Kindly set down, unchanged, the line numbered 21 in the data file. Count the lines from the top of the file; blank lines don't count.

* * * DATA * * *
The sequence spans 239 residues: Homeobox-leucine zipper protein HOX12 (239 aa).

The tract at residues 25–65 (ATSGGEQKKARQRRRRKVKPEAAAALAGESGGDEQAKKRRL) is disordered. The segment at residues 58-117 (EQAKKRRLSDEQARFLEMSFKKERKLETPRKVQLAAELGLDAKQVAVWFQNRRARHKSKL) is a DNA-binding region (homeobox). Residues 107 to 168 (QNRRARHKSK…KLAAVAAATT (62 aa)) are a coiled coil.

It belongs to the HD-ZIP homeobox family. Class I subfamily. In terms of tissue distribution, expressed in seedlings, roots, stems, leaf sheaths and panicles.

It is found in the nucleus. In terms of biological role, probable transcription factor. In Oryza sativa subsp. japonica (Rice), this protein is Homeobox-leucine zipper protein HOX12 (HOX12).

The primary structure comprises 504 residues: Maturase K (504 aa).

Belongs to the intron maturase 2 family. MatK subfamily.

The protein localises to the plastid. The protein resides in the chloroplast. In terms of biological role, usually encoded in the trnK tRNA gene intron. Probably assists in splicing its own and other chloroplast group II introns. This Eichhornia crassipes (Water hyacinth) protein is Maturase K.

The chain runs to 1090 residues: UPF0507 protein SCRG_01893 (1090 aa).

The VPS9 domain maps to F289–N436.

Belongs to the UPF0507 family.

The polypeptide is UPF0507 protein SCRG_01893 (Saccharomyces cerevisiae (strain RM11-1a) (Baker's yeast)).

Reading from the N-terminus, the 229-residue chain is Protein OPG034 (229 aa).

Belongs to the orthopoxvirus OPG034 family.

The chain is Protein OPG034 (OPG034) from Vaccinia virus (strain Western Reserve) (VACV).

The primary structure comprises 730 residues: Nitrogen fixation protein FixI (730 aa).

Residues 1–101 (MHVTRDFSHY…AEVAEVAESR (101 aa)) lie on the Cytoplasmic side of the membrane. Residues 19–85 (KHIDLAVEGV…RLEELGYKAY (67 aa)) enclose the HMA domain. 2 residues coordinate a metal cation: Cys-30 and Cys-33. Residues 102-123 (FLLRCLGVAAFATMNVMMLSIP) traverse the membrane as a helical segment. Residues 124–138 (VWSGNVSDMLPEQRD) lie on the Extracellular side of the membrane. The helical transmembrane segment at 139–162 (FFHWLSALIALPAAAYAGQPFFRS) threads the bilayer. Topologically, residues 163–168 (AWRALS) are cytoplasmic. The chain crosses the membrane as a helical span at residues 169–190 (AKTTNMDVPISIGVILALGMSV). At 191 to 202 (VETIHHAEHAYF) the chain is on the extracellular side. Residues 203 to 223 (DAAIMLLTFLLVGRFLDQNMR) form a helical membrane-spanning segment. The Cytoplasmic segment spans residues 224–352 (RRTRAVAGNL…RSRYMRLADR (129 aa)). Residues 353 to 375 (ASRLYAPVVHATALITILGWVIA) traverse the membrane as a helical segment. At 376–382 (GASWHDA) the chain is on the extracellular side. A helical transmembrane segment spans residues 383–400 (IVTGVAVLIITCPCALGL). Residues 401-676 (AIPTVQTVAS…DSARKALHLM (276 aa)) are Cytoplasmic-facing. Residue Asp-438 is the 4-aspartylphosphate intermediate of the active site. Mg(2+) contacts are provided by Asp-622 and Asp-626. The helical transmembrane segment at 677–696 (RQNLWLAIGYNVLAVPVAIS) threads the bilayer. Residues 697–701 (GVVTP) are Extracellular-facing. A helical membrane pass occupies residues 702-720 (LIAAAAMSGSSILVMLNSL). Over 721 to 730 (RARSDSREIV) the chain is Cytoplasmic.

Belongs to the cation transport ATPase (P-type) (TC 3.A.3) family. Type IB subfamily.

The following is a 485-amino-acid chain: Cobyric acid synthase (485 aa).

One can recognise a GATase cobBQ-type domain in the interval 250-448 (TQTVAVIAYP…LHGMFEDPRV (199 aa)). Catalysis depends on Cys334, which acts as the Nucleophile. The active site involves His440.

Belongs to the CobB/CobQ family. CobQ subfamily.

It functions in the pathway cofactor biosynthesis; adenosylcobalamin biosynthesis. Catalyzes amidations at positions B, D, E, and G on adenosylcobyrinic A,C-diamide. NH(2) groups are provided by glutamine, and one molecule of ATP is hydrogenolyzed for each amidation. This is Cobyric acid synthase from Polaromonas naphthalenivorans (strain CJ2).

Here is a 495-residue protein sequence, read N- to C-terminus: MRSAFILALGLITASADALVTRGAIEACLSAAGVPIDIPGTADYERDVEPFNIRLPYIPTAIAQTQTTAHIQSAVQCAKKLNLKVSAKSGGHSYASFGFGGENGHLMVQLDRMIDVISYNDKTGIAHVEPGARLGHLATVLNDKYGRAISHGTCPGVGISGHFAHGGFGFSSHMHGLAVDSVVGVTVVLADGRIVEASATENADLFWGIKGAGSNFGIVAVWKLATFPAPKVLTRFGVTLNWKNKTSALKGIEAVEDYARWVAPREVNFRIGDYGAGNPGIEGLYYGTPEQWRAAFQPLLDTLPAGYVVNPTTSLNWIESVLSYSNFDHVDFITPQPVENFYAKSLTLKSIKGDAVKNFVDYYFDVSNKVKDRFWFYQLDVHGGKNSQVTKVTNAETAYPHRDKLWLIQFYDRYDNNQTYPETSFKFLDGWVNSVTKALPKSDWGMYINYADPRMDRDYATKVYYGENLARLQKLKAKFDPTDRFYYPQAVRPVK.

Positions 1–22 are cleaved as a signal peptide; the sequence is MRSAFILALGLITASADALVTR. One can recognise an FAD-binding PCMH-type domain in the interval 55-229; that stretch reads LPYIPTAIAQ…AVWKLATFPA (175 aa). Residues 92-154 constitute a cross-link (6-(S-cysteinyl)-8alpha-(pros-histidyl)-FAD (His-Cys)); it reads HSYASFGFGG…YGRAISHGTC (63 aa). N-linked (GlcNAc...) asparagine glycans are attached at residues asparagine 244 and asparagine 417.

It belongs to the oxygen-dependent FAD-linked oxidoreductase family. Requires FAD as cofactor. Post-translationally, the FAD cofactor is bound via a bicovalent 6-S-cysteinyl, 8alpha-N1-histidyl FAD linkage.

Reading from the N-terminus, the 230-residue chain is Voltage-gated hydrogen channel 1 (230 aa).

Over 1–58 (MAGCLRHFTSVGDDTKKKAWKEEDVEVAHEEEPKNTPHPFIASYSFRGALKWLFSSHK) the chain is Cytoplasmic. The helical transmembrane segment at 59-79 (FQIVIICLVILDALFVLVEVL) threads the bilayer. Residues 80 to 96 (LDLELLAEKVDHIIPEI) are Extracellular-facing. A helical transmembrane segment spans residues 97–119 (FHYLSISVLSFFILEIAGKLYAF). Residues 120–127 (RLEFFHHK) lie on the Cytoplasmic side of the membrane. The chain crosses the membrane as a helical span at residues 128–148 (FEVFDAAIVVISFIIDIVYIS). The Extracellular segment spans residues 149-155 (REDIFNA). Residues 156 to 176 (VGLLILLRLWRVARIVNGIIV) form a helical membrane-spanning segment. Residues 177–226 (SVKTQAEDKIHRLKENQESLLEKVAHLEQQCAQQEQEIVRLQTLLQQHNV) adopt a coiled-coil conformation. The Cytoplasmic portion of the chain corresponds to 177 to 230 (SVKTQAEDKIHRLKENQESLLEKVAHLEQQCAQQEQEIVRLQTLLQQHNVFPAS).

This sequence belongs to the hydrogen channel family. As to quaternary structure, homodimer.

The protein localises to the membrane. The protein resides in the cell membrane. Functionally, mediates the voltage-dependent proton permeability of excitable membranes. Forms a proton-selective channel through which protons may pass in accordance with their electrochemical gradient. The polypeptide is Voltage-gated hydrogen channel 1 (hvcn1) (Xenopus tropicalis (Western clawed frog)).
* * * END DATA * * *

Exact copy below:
It functions in the pathway cofactor biosynthesis; adenosylcobalamin biosynthesis. Catalyzes amidations at positions B, D, E, and G on adenosylcobyrinic A,C-diamide. NH(2) groups are provided by glutamine, and one molecule of ATP is hydrogenolyzed for each amidation. This is Cobyric acid synthase from Polaromonas naphthalenivorans (strain CJ2).